WITNESS: Return to Kabul, in a cordon of fear
By Sanjeev Miglani
Sanjeev Miglani is an editor with Reuters political and general news desk in Singapore and has about 15 years of reporting experience, mainly in the conflict zones of South Asia.
KABUL (Reuters) - The rows of bombed-out and upturned Soviet era-planes that littered the ground at Kabul airport when I left five years ago are gone.
But returning to the Afghan capital, which I last saw just before the spring of 2003 when it was starting to find its feet after the Taliban were driven out by U.S.-led forces, is both surprising and disconcerting.
"It looks better but it feels worse," says a Western diplomat, summing up his four years in Kabul.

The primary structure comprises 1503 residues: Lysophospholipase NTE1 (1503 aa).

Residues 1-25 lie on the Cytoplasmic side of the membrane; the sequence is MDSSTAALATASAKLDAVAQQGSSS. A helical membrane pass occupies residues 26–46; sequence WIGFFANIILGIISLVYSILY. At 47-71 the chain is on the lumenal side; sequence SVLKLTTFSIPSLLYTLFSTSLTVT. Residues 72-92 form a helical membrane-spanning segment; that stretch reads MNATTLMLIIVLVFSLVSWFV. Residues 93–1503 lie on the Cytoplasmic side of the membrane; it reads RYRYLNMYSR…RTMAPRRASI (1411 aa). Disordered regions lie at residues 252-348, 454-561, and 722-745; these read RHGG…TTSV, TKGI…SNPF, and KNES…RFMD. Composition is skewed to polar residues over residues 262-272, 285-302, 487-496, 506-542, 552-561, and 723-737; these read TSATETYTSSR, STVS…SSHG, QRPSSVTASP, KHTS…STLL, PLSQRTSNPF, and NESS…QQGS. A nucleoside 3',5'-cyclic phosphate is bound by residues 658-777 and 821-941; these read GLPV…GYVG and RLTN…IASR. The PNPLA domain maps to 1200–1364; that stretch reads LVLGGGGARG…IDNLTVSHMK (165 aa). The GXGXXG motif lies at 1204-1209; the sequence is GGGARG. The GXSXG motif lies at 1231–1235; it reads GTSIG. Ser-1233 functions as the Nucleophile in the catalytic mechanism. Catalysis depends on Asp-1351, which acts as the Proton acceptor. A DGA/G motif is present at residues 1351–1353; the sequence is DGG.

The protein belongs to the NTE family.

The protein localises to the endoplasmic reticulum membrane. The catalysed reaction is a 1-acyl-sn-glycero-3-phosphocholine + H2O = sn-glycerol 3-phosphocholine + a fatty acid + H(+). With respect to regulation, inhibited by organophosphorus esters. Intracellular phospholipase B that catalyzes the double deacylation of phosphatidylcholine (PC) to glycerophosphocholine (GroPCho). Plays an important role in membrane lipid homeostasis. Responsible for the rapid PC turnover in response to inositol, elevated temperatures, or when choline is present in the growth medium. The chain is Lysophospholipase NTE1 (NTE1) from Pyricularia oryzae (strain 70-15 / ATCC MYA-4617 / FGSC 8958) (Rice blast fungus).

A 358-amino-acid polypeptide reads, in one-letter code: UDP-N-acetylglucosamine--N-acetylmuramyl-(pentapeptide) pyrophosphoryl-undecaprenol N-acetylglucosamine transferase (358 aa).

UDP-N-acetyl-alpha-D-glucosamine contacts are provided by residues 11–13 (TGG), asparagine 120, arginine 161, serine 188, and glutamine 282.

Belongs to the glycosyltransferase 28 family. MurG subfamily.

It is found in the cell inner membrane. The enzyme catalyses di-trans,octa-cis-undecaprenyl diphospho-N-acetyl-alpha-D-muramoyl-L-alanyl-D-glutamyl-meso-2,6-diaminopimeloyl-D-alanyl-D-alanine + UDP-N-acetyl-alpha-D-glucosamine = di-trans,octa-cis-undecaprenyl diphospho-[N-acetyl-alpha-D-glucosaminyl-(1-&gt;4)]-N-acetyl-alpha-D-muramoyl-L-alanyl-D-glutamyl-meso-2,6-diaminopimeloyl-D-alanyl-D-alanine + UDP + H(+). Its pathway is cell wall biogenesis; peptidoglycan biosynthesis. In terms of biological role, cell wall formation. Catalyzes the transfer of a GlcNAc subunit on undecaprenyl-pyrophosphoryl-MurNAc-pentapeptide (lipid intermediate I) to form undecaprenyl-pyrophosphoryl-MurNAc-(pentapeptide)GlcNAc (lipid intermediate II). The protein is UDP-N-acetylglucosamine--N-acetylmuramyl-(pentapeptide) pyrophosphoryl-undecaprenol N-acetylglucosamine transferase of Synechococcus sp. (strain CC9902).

We are sitting in a darkened Indian restaurant with its shutters fully lowered. Armed guards opened the door just a fraction to allow a small group of us in.
Before, when I came from New Delhi for a month as one of a stream of people on temporary assignment, I had spent an Indian evening in a run-down Sikh temple up a squalid back alley: a kind driver had deposited me there thinking I was homesick.
A tall Sikh in trousers and shirt uncharacteristically did not invite me in, but kept saying "we don't really want anything, we just want to be left alone and allowed to practice our faith," his eyes darting up and down the street.
To me the very idea that Sikhs could be living here still after the years of the Taliban had been remarkable. Continued...